Stories from the Stage: the Concierto de Aranjuez

Oregon Symphony program from September, 1991

I found a scrap book that my mother kept which contained this Oregon Symphony program of my performance of the Concierto de Aranjuez in September of 1991. This was the first of three performances of this masterpiece that I performed with the Oregon Symphony Pops, conducted by Norman Leyden. In this first performance I mostly remember being terrified.

The performance was on a Sunday afternoon at 3 pm, rehearsal at 10 am. I was looking forward to running the work at least once with the orchestra but there was only time to work on the orchestra entrances. As soon as I started a solo passage Norman stopped the orchestra and moved forward to its next entrance. The rehearsal was about 15 minutes for a 23 minute work. Certianly no time to get my ‘whistle wet’.

The worst part was sitting in my dressing room for 4 1/2 hours, waiting for the stage call, wondering how it would feel to play the piece for the first time.

Finally I walked onstage to a full house  – main floor, dress rehearsal, and balconey – filled. In there somewhere was my wife, mother, and reluctant 8 yr old son David. His more ‘fortunate’, younger brother, was being taken to an amusement park by our neighbors. You can imagine my older son’s disappointment.

Things went well, Norman was a great and kind conuctor and made me feel comfortable in front of many musicians whom I knew. I played well and afterwards my family went to celebrate at the Heathman restaurant. When asked what his favorite part was of the concert was, my son David said “When they came and got your footstool and I knew it was over.” Leave it to kids to bring you back to earth.

I went on to perfom the work with the Coos Bay Music Festival, the Sunriver Music Festival, the Rogue Valley Symphony, Lewis & Clark’s Palantine Hill Orchestra and again two more times with the Oregon Symphnony, Murry Sidlin conducting.

It was this last performance that was the most memorable. At the request of the composer, the background to the beautiful second movement was never allowed to be told from stage, until after Rodrigo’s death. The inspiration for this emotional movement was based on the death of Rodrigo’s still born child. Now the story, familiar to guitarists, could be shared with the audience.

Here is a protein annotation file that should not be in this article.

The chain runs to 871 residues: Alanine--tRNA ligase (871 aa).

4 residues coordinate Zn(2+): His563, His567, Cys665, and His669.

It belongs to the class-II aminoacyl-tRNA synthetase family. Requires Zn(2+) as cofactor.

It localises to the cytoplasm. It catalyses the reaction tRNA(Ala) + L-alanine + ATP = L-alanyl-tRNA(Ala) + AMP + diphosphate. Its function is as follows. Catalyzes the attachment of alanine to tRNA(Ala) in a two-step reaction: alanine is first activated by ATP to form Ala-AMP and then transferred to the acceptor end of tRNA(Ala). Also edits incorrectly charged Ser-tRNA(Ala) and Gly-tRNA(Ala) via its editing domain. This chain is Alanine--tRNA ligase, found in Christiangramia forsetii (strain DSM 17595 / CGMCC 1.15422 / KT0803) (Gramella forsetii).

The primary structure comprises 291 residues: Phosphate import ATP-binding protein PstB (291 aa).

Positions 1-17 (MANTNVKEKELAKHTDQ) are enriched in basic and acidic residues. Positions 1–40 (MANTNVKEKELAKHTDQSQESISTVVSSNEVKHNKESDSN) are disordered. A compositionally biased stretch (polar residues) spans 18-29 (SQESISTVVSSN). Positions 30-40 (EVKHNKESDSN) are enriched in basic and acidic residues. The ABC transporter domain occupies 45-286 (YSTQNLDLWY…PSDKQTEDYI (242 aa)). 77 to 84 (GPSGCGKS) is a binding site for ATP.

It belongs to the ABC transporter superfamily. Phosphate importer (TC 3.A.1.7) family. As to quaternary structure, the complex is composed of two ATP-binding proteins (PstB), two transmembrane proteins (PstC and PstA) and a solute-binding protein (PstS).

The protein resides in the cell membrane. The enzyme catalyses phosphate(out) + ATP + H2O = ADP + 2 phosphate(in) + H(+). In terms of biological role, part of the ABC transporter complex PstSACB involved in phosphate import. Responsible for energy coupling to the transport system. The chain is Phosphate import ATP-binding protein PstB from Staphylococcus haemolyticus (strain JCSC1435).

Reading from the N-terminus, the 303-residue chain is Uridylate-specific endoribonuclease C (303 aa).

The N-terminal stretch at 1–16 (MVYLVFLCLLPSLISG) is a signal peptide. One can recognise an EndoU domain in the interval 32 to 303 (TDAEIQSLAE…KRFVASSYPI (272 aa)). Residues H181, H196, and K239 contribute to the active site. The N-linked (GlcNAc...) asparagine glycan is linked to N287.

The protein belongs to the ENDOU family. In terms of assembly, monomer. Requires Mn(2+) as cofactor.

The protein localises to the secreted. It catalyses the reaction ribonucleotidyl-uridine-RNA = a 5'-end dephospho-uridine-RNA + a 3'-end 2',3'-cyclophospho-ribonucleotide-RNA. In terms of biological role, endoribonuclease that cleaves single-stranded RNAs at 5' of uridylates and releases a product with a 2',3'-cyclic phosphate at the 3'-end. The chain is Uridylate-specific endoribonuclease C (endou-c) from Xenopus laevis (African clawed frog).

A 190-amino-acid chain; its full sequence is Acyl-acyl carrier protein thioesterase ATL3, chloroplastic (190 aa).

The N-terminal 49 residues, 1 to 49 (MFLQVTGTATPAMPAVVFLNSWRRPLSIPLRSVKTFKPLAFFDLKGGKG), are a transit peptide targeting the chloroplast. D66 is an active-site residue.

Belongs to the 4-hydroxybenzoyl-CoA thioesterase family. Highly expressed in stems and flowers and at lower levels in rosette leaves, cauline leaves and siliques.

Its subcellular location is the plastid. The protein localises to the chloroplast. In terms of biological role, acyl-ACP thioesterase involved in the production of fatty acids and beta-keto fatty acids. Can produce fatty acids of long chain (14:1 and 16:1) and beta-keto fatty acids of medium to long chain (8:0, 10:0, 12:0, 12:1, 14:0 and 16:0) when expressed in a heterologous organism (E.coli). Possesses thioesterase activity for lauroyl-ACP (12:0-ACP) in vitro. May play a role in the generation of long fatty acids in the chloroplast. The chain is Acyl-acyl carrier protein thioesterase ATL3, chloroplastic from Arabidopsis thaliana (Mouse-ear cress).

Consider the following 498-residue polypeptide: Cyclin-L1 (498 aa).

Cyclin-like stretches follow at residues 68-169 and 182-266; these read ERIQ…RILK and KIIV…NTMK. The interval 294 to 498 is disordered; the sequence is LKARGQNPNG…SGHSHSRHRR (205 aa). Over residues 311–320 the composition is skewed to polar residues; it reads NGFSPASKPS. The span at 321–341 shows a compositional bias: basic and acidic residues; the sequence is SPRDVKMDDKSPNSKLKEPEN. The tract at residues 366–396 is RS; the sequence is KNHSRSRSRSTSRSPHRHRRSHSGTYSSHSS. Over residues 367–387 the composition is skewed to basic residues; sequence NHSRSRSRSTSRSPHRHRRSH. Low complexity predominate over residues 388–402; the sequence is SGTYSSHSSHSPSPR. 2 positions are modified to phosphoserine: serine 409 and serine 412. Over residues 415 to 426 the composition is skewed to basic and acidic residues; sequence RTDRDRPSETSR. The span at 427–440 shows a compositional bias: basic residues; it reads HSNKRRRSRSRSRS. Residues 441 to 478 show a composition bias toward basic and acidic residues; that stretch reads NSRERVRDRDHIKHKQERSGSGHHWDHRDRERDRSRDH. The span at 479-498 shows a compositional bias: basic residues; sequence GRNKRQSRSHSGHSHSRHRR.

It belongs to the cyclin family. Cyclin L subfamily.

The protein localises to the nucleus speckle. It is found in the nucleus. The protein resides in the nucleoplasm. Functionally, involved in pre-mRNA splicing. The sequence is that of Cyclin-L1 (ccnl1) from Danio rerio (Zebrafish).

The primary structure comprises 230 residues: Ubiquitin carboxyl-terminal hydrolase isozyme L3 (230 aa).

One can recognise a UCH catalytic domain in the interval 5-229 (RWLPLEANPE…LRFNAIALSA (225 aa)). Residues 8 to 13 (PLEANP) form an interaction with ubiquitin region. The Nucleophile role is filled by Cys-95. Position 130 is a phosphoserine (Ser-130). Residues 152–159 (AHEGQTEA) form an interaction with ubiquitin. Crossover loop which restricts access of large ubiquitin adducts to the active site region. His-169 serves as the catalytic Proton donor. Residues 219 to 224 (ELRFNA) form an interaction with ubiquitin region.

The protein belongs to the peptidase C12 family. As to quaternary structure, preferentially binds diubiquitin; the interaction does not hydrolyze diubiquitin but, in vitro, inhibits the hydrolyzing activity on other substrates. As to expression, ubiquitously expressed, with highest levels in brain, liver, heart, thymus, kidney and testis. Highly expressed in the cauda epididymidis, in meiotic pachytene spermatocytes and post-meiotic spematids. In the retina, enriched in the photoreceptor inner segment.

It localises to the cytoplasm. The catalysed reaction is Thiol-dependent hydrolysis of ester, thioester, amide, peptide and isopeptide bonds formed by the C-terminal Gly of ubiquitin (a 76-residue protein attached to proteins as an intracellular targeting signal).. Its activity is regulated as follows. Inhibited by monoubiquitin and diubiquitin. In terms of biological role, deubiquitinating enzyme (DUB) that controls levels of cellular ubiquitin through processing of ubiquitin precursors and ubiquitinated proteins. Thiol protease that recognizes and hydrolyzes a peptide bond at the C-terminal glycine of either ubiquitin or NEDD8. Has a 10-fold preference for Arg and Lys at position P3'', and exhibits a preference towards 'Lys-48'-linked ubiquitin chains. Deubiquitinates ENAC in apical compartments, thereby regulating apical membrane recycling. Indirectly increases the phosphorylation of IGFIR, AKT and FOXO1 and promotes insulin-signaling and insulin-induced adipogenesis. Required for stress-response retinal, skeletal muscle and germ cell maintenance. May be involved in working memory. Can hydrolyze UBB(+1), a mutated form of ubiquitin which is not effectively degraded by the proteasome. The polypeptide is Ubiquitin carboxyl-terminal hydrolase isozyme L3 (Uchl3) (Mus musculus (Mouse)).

Prior to the performance a pre recorded video of Pepe Romero appeared on the big screen behind the orchestra. Pepe told the story in a beautiful and poetic way. It was quite a feeling to walk on stage in front of another full house with the weight of that story on my shoulders .

One of the most memorable performing moments of my career came after the guitar cadenza in the second movement. The beautifully written guitar solo builds to a ferocious and angry crescendo of guitar rasqueados, followed by a thunderous orchestral entrance further revealing Rodrigo’s anger and pain. I could feel the hair stand up on the back of my neck. At that moment I happened to look down at the audience and in the front row saw my good friend Jon Dickinson – with tears streaming down his face. I then noticed every sinlge audience member within eyesight had been equally moved. I felt like I was part of something big, fortunate to be part of the voices telling that story. 

The themes from this movement became part of a work written for the Chvatal/Kritzer Duo with orchestra. Janet and I asked composer Glenn Morley to write a work combining the Aranjuez with Puccini’s E Lucevan a Stella from the opera Tosca. Fantasy on E Lucevan, written for the Chvatal/Kritzer Duo by Glenn Morley will be released on Monday, February 14th on all streaming platforms.

Scott Kritzer

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